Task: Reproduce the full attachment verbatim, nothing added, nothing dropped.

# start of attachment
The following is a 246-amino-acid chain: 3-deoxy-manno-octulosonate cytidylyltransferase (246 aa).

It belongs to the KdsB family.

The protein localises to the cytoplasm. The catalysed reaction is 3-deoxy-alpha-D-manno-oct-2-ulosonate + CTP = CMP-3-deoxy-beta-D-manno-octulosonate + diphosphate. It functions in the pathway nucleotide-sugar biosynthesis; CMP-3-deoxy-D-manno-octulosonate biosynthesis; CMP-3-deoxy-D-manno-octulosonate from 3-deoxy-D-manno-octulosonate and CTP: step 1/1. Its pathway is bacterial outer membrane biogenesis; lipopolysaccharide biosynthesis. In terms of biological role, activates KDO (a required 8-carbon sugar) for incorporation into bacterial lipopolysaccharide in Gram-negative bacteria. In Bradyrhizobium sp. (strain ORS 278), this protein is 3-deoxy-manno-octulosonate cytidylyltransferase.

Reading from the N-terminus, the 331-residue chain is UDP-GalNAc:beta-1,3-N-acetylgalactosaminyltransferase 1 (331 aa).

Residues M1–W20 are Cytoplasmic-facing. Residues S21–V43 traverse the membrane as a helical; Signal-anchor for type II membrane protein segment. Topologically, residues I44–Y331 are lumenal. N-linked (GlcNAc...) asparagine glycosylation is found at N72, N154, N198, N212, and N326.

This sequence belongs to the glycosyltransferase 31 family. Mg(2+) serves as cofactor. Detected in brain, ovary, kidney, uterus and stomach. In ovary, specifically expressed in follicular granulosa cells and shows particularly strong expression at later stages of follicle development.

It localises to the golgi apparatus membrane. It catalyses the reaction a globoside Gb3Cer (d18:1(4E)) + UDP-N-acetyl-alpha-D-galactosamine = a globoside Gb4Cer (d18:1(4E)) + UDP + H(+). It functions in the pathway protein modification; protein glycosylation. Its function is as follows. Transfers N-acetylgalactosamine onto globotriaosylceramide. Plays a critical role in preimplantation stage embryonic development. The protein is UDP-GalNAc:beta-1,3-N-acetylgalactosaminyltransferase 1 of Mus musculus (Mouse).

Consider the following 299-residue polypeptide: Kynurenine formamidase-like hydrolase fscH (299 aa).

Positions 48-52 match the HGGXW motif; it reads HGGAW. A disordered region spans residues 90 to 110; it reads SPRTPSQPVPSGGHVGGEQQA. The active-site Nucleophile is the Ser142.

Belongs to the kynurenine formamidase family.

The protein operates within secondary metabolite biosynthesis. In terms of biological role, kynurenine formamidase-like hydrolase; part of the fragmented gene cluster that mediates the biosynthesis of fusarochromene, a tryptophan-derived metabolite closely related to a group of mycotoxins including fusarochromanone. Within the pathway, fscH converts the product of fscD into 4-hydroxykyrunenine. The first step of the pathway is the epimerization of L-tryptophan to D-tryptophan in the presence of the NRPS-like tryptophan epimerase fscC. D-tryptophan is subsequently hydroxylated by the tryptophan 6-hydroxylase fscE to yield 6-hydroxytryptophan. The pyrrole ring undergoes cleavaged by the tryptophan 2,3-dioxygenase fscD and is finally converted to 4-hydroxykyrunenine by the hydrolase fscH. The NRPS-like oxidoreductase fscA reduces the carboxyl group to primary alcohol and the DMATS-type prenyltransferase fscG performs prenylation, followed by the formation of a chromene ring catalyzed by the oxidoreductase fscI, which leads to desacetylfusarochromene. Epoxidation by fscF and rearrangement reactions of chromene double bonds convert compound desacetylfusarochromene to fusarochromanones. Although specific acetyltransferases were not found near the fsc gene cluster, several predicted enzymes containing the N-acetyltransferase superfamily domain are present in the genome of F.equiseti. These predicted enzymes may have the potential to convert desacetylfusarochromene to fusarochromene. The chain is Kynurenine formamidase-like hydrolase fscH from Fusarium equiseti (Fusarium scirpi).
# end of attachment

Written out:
The following is a 246-amino-acid chain: 3-deoxy-manno-octulosonate cytidylyltransferase (246 aa).

It belongs to the KdsB family.

The protein localises to the cytoplasm. The catalysed reaction is 3-deoxy-alpha-D-manno-oct-2-ulosonate + CTP = CMP-3-deoxy-beta-D-manno-octulosonate + diphosphate. It functions in the pathway nucleotide-sugar biosynthesis; CMP-3-deoxy-D-manno-octulosonate biosynthesis; CMP-3-deoxy-D-manno-octulosonate from 3-deoxy-D-manno-octulosonate and CTP: step 1/1. Its pathway is bacterial outer membrane biogenesis; lipopolysaccharide biosynthesis. In terms of biological role, activates KDO (a required 8-carbon sugar) for incorporation into bacterial lipopolysaccharide in Gram-negative bacteria. In Bradyrhizobium sp. (strain ORS 278), this protein is 3-deoxy-manno-octulosonate cytidylyltransferase.

Reading from the N-terminus, the 331-residue chain is UDP-GalNAc:beta-1,3-N-acetylgalactosaminyltransferase 1 (331 aa).

Residues M1–W20 are Cytoplasmic-facing. Residues S21–V43 traverse the membrane as a helical; Signal-anchor for type II membrane protein segment. Topologically, residues I44–Y331 are lumenal. N-linked (GlcNAc...) asparagine glycosylation is found at N72, N154, N198, N212, and N326.

This sequence belongs to the glycosyltransferase 31 family. Mg(2+) serves as cofactor. Detected in brain, ovary, kidney, uterus and stomach. In ovary, specifically expressed in follicular granulosa cells and shows particularly strong expression at later stages of follicle development.

It localises to the golgi apparatus membrane. It catalyses the reaction a globoside Gb3Cer (d18:1(4E)) + UDP-N-acetyl-alpha-D-galactosamine = a globoside Gb4Cer (d18:1(4E)) + UDP + H(+). It functions in the pathway protein modification; protein glycosylation. Its function is as follows. Transfers N-acetylgalactosamine onto globotriaosylceramide. Plays a critical role in preimplantation stage embryonic development. The protein is UDP-GalNAc:beta-1,3-N-acetylgalactosaminyltransferase 1 of Mus musculus (Mouse).

Consider the following 299-residue polypeptide: Kynurenine formamidase-like hydrolase fscH (299 aa).

Positions 48-52 match the HGGXW motif; it reads HGGAW. A disordered region spans residues 90 to 110; it reads SPRTPSQPVPSGGHVGGEQQA. The active-site Nucleophile is the Ser142.

Belongs to the kynurenine formamidase family.

The protein operates within secondary metabolite biosynthesis. In terms of biological role, kynurenine formamidase-like hydrolase; part of the fragmented gene cluster that mediates the biosynthesis of fusarochromene, a tryptophan-derived metabolite closely related to a group of mycotoxins including fusarochromanone. Within the pathway, fscH converts the product of fscD into 4-hydroxykyrunenine. The first step of the pathway is the epimerization of L-tryptophan to D-tryptophan in the presence of the NRPS-like tryptophan epimerase fscC. D-tryptophan is subsequently hydroxylated by the tryptophan 6-hydroxylase fscE to yield 6-hydroxytryptophan. The pyrrole ring undergoes cleavaged by the tryptophan 2,3-dioxygenase fscD and is finally converted to 4-hydroxykyrunenine by the hydrolase fscH. The NRPS-like oxidoreductase fscA reduces the carboxyl group to primary alcohol and the DMATS-type prenyltransferase fscG performs prenylation, followed by the formation of a chromene ring catalyzed by the oxidoreductase fscI, which leads to desacetylfusarochromene. Epoxidation by fscF and rearrangement reactions of chromene double bonds convert compound desacetylfusarochromene to fusarochromanones. Although specific acetyltransferases were not found near the fsc gene cluster, several predicted enzymes containing the N-acetyltransferase superfamily domain are present in the genome of F.equiseti. These predicted enzymes may have the potential to convert desacetylfusarochromene to fusarochromene. The chain is Kynurenine formamidase-like hydrolase fscH from Fusarium equiseti (Fusarium scirpi).